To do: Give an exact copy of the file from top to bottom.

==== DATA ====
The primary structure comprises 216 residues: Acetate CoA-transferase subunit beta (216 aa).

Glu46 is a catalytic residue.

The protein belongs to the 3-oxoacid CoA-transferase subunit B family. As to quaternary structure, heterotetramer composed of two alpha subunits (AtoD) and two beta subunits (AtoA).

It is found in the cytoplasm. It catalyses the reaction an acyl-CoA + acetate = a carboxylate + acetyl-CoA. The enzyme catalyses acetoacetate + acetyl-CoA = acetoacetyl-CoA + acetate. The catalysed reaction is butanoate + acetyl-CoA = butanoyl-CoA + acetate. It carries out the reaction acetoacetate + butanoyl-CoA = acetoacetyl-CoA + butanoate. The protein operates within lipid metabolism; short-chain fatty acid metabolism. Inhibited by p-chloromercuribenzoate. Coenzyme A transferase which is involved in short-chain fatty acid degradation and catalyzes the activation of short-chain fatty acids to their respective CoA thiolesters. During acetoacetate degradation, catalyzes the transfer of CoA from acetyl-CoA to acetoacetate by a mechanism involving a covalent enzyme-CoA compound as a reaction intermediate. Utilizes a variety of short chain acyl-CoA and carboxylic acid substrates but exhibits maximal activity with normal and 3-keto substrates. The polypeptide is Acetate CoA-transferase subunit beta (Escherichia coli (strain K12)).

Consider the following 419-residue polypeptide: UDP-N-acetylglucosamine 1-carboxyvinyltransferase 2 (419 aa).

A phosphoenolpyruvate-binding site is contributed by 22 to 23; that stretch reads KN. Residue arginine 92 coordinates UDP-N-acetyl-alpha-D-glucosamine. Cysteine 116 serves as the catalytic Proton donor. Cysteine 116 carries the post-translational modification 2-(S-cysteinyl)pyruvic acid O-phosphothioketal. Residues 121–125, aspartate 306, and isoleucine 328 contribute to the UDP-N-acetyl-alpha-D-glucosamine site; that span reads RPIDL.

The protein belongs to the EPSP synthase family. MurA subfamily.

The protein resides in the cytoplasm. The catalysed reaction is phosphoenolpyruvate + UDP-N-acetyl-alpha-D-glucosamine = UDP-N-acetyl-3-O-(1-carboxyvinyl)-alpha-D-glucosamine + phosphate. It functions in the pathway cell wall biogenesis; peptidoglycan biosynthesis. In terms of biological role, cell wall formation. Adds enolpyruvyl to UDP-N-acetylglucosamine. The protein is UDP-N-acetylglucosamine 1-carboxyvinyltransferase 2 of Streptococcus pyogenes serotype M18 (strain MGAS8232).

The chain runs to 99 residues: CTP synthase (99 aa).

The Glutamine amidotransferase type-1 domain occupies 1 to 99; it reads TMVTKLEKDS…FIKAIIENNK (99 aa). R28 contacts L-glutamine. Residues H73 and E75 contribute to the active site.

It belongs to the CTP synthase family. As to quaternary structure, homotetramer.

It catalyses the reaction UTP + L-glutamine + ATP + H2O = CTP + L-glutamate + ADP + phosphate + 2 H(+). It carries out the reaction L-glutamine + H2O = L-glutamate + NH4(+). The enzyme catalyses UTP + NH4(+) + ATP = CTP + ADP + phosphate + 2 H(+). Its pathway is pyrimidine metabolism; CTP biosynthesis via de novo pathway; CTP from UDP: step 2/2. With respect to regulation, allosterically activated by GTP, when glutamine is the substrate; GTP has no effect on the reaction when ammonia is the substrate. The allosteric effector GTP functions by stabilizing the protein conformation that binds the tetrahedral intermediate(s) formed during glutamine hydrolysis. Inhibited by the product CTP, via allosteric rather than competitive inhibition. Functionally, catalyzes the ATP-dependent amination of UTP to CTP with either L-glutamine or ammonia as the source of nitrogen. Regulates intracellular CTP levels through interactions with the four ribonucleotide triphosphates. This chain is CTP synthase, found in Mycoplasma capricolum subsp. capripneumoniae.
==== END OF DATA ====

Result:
The primary structure comprises 216 residues: Acetate CoA-transferase subunit beta (216 aa).

Glu46 is a catalytic residue.

The protein belongs to the 3-oxoacid CoA-transferase subunit B family. As to quaternary structure, heterotetramer composed of two alpha subunits (AtoD) and two beta subunits (AtoA).

It is found in the cytoplasm. It catalyses the reaction an acyl-CoA + acetate = a carboxylate + acetyl-CoA. The enzyme catalyses acetoacetate + acetyl-CoA = acetoacetyl-CoA + acetate. The catalysed reaction is butanoate + acetyl-CoA = butanoyl-CoA + acetate. It carries out the reaction acetoacetate + butanoyl-CoA = acetoacetyl-CoA + butanoate. The protein operates within lipid metabolism; short-chain fatty acid metabolism. Inhibited by p-chloromercuribenzoate. Coenzyme A transferase which is involved in short-chain fatty acid degradation and catalyzes the activation of short-chain fatty acids to their respective CoA thiolesters. During acetoacetate degradation, catalyzes the transfer of CoA from acetyl-CoA to acetoacetate by a mechanism involving a covalent enzyme-CoA compound as a reaction intermediate. Utilizes a variety of short chain acyl-CoA and carboxylic acid substrates but exhibits maximal activity with normal and 3-keto substrates. The polypeptide is Acetate CoA-transferase subunit beta (Escherichia coli (strain K12)).

Consider the following 419-residue polypeptide: UDP-N-acetylglucosamine 1-carboxyvinyltransferase 2 (419 aa).

A phosphoenolpyruvate-binding site is contributed by 22 to 23; that stretch reads KN. Residue arginine 92 coordinates UDP-N-acetyl-alpha-D-glucosamine. Cysteine 116 serves as the catalytic Proton donor. Cysteine 116 carries the post-translational modification 2-(S-cysteinyl)pyruvic acid O-phosphothioketal. Residues 121–125, aspartate 306, and isoleucine 328 contribute to the UDP-N-acetyl-alpha-D-glucosamine site; that span reads RPIDL.

The protein belongs to the EPSP synthase family. MurA subfamily.

The protein resides in the cytoplasm. The catalysed reaction is phosphoenolpyruvate + UDP-N-acetyl-alpha-D-glucosamine = UDP-N-acetyl-3-O-(1-carboxyvinyl)-alpha-D-glucosamine + phosphate. It functions in the pathway cell wall biogenesis; peptidoglycan biosynthesis. In terms of biological role, cell wall formation. Adds enolpyruvyl to UDP-N-acetylglucosamine. The protein is UDP-N-acetylglucosamine 1-carboxyvinyltransferase 2 of Streptococcus pyogenes serotype M18 (strain MGAS8232).

The chain runs to 99 residues: CTP synthase (99 aa).

The Glutamine amidotransferase type-1 domain occupies 1 to 99; it reads TMVTKLEKDS…FIKAIIENNK (99 aa). R28 contacts L-glutamine. Residues H73 and E75 contribute to the active site.

It belongs to the CTP synthase family. As to quaternary structure, homotetramer.

It catalyses the reaction UTP + L-glutamine + ATP + H2O = CTP + L-glutamate + ADP + phosphate + 2 H(+). It carries out the reaction L-glutamine + H2O = L-glutamate + NH4(+). The enzyme catalyses UTP + NH4(+) + ATP = CTP + ADP + phosphate + 2 H(+). Its pathway is pyrimidine metabolism; CTP biosynthesis via de novo pathway; CTP from UDP: step 2/2. With respect to regulation, allosterically activated by GTP, when glutamine is the substrate; GTP has no effect on the reaction when ammonia is the substrate. The allosteric effector GTP functions by stabilizing the protein conformation that binds the tetrahedral intermediate(s) formed during glutamine hydrolysis. Inhibited by the product CTP, via allosteric rather than competitive inhibition. Functionally, catalyzes the ATP-dependent amination of UTP to CTP with either L-glutamine or ammonia as the source of nitrogen. Regulates intracellular CTP levels through interactions with the four ribonucleotide triphosphates. This chain is CTP synthase, found in Mycoplasma capricolum subsp. capripneumoniae.